independent

Wednesday 17 October 2018

Family links between New Ross, USA and Enniscorthy are reunited

Celebrating USA and Irish heritage on July 4 were, from left, Kitty Cleary, from Ballyanne with her brother-in-law and family from California, from left, Ashleigh Vandenbrink, Diana and Jack Hayes and Barbara Hayes-Vandenbrink
Celebrating USA and Irish heritage on July 4 were, from left, Kitty Cleary, from Ballyanne with her brother-in-law and family from California, from left, Ashleigh Vandenbrink, Diana and Jack Hayes and Barbara Hayes-Vandenbrink

Brendan Keane

For one American visiting County Wexford for a family reunion the current heatwave reminded him of home.

Jack Hayes, from California, spoke to this newspaper about his trip to Wexford and about how his late mother, who was from Ballyanne, received a medal from the Irish government for her work 'moving guns' in America.

Mr Hayes' mother, Gertrude (Gerdy) Cleary emigrated to America in 1929 to be with the love of her life, George Hayes, who emigrated from his family home in Court Street, Enniscorthy, the year before.

'My mother emigrated just after her father died,' said Mr Hayes.

'She went to San Francisco to meet with her fiance, my father, and they got married 10 days later,' he added.

'They had known each other for years but he went over the year before.'

Mr Hayes father was originally from a farm in the Tomnalossett area of Enniscorthy.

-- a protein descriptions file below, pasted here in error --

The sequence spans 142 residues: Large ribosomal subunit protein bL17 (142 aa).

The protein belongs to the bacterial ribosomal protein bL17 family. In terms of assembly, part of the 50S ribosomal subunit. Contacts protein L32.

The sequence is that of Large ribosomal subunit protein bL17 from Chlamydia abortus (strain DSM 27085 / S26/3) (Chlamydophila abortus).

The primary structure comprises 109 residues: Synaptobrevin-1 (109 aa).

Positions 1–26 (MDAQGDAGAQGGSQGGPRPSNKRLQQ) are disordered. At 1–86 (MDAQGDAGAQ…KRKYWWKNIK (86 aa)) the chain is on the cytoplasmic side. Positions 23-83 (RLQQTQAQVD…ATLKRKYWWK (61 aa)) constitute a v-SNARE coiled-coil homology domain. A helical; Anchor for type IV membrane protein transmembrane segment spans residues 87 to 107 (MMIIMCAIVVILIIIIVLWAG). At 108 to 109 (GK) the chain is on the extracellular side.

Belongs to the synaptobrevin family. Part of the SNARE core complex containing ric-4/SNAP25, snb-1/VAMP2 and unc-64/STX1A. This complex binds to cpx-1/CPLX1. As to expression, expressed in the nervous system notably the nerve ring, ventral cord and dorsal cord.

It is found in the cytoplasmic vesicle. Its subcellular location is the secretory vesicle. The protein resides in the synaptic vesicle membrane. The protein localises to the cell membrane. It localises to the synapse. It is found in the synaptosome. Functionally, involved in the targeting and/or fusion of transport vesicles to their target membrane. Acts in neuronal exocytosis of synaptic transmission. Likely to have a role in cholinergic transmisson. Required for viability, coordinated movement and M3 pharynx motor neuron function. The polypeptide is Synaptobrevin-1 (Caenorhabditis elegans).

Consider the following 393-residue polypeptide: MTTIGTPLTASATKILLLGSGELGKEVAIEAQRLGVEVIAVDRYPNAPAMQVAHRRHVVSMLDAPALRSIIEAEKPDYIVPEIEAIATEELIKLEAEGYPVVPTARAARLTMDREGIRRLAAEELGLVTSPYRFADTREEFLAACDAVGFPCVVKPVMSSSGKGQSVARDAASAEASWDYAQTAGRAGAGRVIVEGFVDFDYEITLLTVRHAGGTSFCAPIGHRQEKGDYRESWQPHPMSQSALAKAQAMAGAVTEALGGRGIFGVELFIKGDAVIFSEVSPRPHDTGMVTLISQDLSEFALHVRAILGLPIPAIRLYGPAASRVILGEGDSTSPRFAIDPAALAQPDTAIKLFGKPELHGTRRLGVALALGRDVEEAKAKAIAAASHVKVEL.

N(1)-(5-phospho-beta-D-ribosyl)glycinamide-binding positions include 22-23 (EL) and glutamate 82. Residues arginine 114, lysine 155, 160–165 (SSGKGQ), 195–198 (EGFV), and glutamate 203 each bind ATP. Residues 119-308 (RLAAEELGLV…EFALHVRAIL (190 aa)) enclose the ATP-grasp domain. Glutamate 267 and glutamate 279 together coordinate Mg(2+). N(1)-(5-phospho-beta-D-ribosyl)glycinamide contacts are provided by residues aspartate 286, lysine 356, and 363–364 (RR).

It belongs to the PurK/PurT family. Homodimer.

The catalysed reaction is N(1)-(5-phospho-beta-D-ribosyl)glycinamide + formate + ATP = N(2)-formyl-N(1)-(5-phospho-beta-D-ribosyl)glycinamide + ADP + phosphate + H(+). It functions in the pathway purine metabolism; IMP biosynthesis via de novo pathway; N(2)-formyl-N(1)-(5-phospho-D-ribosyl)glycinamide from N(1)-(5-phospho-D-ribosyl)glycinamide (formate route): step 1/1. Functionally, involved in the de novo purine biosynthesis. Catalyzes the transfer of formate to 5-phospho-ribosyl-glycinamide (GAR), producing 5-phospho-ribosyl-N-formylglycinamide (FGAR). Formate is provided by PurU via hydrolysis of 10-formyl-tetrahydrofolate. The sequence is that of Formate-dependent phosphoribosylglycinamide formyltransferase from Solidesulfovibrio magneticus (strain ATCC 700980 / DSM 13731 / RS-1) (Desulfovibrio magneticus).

He said the two met after his father stopped to help his mother who got a flat tyre on her bicycle while on the way to a dance.

'She had a flat tyre and he stopped to fix it for her,' said Mr Hayes.

'My mother was a very, quiet, smart and dignified lady and she was an authority on all things Irish in San Francisco,' he added.

Mr Hayes met with this newspaper in New Ross where he was visiting his sister-in-law, Kitty Cleary, from Ballyanne.

It wasn't the first time he was 'home', however, having first come to Ireland in the 1960s with his brother.

'After myself and Diana were married we came back every couple of years,' he said.

'In 1980 we came back with our six children, aged between 16 and 6 at the time, so that was an adventure,' he added.

After Gerdy Cleary emigrated it was 27 years before she set foot on Irish soil again.

'It was a different time back then and it wasn't until 1956 that she returned home to Ireland for the first time since leaving,' said Mr Hayes.

'She never thought she would see Ireland again after she went over [to the States],' he added.

At the time Mr Hayes' brother was in the American army, stationed in Germany, and so Ireland was an ideal place for his mother to meet him.

'She got to come back two more times but was in regular touch with relatives and friends by mail,' said Mr Hayes.

'She always knew what was going on with family.'

He said the Hayes home was a veritable meeting place for a lot of Irish people in San Francisco.

As a woman who was very proud of her roots Gerdy Hayes was acknowledged by the Irish Government for her work in 'moving guns' in America.

'She received a medal of commendation from the Irish Government for her work shifting guns around, among other things,' said Mr Hayes.

'She was a proud Wexford woman and Irish woman,' he added.

Mr Hayes' trip to Ireland coincided with the 4th of July festival in New Ross and he said the weather was similar to what he regularly experienced at his home in California.

He travelled over with his wife, Diane, their daughter, Barbara Hayes-Vandenbrink and her daughter, Ashleigh.

'It's very similar to what we get back home so yeah, it's been really great.'

Wexford People

Most Read

News